Washington Post - Local Graduate Programs Adapt to Students' Needs
By Ambreen Ali/November 17, 2014
Local restaurateur Miguel Pires, 31, chose a seminar series to jump-start his career in real estate. (Teddy Wolff/For Express)
For busy executives who go back to school, the greatest challenge can sometimes be just getting to class.
It’s something restaurateur Miguel Pires knows well. Pires launched two spots in his hometown of Manassas, Va. — Monza and Zandra’s Taqueria — and has started working as a real-estate agent for Weber Rector.
At 31, he is one of the youngest students in the five-week Real Estate Seminar Series through the Executive Education certification programs at George Mason’s School of Business.
“It’s definitely hard to take eight or nine hours out of your day to do a program,” Pires says. “But the experience and the knowledge I’m gaining is worth it.”
Flexibility is the name of the game, and universities around the region are introducing programs that cater to the limited time executives have to acquire knowledge.
Johns Hopkins University is introducing a master’s in Global Public Policy that will let students complete coursework by gathering every other week for a Friday and Saturday for 16 months. The Brookings Institution offers a Master of Science in Leadership that can be completed in as few as three years, or as many as 11.
The GMU program Pires is in meets just once a week for a full-day crash course on graduate-level topics that typically require a semester to teach. If students miss a meeting, they can make it up the next semester.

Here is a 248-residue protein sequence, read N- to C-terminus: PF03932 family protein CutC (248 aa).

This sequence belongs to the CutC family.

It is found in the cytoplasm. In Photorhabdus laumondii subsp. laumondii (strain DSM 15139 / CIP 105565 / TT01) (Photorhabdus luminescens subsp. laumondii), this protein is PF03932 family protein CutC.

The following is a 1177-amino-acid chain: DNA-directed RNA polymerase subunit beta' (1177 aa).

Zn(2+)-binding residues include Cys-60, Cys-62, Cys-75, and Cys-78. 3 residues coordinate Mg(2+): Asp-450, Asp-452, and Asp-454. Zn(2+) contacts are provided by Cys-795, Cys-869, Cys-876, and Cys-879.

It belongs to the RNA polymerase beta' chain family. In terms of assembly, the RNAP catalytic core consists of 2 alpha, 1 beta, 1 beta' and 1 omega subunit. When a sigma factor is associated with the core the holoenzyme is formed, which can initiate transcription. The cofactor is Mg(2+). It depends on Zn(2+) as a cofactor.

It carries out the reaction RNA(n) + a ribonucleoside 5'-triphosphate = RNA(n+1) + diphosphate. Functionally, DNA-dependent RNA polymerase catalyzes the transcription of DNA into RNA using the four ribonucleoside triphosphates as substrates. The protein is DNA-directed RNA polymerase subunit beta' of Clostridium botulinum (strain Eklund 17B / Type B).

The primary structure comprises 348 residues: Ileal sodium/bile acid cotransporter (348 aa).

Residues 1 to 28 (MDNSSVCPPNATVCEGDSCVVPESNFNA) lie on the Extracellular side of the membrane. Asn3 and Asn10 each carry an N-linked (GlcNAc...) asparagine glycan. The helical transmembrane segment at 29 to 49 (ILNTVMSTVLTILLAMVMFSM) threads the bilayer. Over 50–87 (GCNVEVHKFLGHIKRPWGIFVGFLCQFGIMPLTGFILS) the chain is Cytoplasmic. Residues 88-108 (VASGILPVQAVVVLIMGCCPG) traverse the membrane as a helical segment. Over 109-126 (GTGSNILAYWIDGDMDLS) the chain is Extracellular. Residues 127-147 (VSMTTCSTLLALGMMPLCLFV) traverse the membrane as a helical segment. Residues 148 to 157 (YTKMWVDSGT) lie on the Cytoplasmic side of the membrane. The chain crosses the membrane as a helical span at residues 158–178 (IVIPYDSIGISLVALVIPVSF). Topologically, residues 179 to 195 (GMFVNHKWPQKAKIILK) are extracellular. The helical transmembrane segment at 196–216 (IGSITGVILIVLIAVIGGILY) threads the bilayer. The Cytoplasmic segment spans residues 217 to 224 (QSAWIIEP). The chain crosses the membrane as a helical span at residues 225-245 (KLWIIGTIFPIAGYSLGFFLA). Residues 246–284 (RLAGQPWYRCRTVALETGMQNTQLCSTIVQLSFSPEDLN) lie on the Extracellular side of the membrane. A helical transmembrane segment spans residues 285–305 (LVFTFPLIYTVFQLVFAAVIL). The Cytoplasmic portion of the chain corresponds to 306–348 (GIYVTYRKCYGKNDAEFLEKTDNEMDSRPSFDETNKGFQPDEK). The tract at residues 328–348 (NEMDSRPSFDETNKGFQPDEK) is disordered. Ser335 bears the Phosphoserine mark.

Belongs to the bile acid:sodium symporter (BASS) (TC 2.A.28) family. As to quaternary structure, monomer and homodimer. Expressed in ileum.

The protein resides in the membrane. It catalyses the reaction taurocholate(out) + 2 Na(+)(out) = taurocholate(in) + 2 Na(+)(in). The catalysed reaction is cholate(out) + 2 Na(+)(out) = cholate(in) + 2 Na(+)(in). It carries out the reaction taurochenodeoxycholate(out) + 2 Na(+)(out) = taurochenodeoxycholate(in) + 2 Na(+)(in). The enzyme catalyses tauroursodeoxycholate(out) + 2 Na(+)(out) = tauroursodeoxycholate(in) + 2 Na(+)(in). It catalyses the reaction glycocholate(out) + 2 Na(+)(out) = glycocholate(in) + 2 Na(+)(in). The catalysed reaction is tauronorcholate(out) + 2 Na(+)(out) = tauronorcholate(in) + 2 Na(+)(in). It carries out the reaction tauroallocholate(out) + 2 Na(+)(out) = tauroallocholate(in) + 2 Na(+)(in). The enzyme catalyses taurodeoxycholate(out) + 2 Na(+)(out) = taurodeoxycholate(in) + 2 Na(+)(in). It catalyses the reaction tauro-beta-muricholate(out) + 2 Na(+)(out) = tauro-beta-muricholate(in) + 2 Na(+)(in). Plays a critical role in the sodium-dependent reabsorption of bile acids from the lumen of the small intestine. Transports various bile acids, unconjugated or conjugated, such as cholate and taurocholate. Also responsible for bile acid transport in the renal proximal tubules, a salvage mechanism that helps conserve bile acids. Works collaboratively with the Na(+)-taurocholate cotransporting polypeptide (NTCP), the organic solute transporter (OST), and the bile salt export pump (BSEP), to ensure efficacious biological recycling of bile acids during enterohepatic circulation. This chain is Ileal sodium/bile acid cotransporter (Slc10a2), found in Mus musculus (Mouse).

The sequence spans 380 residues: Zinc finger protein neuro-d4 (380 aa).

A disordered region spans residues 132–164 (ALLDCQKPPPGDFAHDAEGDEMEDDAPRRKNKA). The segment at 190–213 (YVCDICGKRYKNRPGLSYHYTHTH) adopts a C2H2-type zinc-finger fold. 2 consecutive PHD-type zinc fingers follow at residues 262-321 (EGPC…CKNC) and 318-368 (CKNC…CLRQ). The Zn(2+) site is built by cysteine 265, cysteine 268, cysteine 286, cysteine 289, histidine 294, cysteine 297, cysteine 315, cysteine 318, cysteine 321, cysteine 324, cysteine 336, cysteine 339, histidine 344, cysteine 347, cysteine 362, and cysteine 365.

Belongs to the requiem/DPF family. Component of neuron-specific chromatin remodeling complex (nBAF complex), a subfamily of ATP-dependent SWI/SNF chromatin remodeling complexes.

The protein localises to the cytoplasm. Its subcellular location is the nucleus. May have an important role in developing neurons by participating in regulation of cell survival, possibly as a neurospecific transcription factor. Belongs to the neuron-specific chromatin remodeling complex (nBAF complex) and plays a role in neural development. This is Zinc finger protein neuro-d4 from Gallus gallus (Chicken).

“This is a perfect way for me to start my [real-estate] journey, without having to commit to a two-year program,” Pires says.
Pires heard about the program through his boss, Coleman Rector, an instructor and one of its co-founders. It was designed for students who cannot make time for a master’s program, Rector says.
“People would always say, ‘I’d love to take your classes one day,’ and we would say, ‘That’s going to cost you $40,000 and you have to take the GRE and commit one-and-a-half years,’ ” Rector says. “We wanted to set up a platform to give master’s level education to the masses.”
The series costs $2,975 (a fee employers may cover), and they gain the business know-how to work in real estate or start their own venture.
Students in the Brookings program apply what they learn immediately — it’s a course requirement. At the end of each of the 22 courses, students submit a paper explaining how they used what they learned at work. Most work in the federal or state governments and have a federal GS level of 13 or above, generally executives in their late 30s and older.